By then it was clear that the water period was coming to an end, — old Qfwfq recalled, — those who decided to make the great move were growing more and more numerous, there wasn’t a family that didn’t have some loved one up on dry land, and everybody told fabulous tales of the things that could be done there, and they called back to their relatives to join them. There was no holding the young fish; they slapped their fins on the muddy banks to see if they would work as paws, as the more talented ones had already discovered. But just at that time the differences among us were becoming accentuated: there might be a family that had been living on land, say, for several generations, whose young people acted in a way that wasn’t even amphibious but almost reptilian already; and there were others who lingered, still living like fish, those who, in fact, became even more fishy than they had been before.
Our family, I must say, including grandparents, was all up on the shore, padding about as if we had never known how to do anything else. If it hadn’t been for the obstinacy of our great-uncle N’ba N’ga, we would have long since lost all contact with the aquatic world.
Yes, we had a great-uncle who was a fish, on my paternal grandmother’s side, to be precise, of the Coelacanthus family of the Devonian period (the fresh-water branch: who are, for that matter, cousins of the others — but I don’t want to go into all these questions of kinship, nobody can ever follow them anyhow). So as I was saying, this great-uncle lived in certain muddy shallows, among the roots of some protoconifers, in that inlet of the lagoon where all our ancestors had been born. He never stirred from there: at any season of the year all we had to do was push ourselves over the softer layers of vegetation until we could feel ourselves sinking into the dampness, and there below, a few palms’ lengths from the edge, we could see the column of little bubbles he sent up, breathing heavily the way old folk do, or the little cloud of mud scraped up by his sharp snout, always rummaging around, more out of habit than out of the need to hunt for anything.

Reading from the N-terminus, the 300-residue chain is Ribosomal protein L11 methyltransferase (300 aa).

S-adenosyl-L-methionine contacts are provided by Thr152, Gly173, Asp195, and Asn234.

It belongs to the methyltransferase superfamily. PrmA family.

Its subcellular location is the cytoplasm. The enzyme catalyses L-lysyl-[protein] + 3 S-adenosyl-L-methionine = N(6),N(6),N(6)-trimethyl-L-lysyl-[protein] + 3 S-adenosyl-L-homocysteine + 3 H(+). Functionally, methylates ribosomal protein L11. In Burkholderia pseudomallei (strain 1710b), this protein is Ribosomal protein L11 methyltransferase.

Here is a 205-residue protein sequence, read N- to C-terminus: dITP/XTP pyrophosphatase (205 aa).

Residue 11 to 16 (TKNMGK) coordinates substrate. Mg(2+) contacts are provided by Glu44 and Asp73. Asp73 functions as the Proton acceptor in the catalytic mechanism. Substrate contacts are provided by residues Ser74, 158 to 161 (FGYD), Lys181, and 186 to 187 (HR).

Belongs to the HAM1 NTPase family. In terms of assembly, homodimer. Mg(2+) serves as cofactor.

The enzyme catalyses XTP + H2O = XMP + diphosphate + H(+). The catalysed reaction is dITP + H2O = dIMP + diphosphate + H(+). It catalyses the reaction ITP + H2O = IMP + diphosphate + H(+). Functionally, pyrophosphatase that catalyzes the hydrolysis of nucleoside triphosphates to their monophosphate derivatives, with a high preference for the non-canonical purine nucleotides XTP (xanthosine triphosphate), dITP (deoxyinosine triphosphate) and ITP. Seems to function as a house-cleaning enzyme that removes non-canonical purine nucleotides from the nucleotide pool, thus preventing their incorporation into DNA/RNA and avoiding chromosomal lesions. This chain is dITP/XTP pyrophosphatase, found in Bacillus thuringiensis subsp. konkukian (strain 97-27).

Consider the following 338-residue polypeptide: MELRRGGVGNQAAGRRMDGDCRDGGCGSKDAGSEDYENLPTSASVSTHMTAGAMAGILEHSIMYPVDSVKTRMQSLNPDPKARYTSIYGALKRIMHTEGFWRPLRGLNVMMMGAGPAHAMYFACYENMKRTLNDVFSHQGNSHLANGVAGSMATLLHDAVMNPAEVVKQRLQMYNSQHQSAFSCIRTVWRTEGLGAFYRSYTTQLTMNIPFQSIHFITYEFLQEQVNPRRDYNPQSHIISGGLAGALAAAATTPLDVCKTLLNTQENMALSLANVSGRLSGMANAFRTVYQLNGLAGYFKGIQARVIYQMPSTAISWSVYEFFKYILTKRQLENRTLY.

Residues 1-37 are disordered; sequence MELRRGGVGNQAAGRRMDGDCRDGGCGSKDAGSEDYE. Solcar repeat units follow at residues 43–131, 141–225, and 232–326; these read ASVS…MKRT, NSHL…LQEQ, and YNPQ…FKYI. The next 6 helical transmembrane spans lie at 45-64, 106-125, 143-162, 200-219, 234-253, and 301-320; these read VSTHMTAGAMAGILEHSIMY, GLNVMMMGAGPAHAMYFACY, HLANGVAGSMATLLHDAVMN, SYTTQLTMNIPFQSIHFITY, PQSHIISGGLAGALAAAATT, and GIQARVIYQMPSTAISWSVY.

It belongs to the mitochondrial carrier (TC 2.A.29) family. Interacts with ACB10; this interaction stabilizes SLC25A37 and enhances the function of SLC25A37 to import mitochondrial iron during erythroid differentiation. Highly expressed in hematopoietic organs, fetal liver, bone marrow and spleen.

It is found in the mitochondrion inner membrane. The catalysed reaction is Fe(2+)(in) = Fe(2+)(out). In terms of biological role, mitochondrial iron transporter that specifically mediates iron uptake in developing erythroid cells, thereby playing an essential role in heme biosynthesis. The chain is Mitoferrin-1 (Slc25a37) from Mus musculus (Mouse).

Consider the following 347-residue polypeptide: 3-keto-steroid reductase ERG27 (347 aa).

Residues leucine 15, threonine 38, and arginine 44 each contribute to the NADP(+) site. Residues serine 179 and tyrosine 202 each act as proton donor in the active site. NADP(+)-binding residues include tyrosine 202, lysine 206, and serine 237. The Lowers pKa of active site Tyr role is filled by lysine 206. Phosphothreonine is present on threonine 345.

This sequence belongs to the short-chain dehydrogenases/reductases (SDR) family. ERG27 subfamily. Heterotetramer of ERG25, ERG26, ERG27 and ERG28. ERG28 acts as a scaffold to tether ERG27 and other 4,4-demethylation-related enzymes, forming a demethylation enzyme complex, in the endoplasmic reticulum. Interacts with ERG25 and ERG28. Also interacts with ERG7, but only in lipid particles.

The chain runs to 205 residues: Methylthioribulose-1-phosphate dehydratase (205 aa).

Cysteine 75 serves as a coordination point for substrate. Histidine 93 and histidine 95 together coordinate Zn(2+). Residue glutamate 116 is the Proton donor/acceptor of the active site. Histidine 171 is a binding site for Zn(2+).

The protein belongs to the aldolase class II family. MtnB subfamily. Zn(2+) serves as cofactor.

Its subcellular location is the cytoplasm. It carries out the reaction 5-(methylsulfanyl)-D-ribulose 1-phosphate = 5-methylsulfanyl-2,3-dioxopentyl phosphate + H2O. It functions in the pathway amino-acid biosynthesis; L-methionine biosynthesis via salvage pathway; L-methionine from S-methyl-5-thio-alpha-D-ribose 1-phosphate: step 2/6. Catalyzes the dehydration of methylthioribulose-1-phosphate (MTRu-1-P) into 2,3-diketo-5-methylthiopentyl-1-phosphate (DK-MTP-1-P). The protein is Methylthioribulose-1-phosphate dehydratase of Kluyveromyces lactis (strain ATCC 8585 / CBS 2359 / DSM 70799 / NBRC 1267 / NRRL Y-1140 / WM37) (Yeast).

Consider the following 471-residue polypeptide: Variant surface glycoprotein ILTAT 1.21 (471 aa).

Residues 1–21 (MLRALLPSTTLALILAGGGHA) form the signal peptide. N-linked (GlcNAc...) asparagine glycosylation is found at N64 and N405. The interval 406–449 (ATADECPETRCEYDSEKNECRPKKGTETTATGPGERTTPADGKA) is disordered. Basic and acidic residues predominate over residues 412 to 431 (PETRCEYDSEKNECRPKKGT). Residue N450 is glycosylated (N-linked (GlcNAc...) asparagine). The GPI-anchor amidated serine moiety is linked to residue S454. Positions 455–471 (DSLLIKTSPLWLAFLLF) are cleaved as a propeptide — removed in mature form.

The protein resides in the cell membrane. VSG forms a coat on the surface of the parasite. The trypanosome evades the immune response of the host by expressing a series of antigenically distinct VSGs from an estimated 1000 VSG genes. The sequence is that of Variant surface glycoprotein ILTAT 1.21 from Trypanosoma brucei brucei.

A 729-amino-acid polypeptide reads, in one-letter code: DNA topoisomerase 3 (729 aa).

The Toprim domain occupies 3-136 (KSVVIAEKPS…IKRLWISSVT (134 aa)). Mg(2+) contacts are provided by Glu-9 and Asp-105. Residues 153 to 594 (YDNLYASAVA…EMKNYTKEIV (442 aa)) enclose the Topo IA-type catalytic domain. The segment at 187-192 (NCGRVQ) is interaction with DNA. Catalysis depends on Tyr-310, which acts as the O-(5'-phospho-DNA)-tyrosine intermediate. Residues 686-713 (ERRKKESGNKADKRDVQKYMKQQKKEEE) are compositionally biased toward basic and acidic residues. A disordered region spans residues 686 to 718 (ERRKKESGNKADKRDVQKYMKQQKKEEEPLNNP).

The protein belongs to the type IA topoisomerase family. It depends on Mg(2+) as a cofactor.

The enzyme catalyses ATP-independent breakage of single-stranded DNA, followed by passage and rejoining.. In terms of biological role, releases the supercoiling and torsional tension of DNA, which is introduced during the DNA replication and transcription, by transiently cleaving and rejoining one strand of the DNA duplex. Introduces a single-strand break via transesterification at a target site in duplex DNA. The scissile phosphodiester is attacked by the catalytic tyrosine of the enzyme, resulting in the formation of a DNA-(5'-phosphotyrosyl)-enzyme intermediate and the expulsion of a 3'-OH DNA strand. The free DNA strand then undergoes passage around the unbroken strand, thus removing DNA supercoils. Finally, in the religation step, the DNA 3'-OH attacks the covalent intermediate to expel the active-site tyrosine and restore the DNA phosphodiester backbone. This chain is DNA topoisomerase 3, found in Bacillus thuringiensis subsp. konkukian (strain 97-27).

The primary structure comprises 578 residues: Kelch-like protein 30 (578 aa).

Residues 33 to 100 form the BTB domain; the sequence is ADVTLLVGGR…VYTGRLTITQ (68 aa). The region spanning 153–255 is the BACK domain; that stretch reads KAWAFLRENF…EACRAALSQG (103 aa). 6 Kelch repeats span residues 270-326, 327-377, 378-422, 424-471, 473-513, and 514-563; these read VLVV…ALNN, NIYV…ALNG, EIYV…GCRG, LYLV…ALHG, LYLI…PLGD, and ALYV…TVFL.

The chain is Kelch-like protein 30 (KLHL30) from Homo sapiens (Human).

“Uncle N’ba N’ga! We’ve come to pay you a visit! Were you expecting us?” we would shout, slapping our paws and tails in the water to attract his attention. “We’ve brought you some insects that grow where we live! Uncle N’ba N’ga! Have you ever seen such fat cockroaches? Taste one and see if you like it …”
“You can clean those revolting warts you’ve got with your stinking cockroaches!” Our great-uncle’s answer was always some remark of this sort, or perhaps even ruder: this is how he welcomed us every time, but we paid no attention because we knew he would mellow after a little while, accept our presents gladly, and converse in politer tones.
“What do you mean, Uncle? Warts? When did you ever see any warts on us?”
This business about warts was a widespread prejudice among the old fish: a notion that from living on dry land, we would develop warts all over our bodies, exuding liquid matter: this was true enough for the toads, but we had nothing in common with them; on the contrary, our skin, smooth and slippery, was such as no fish had ever had; and our great-uncle knew this perfectly well, but he still couldn’t stop larding his talk with all the slanders and intolerance he had grown up in the midst of.
Buy the book to read the rest of the story.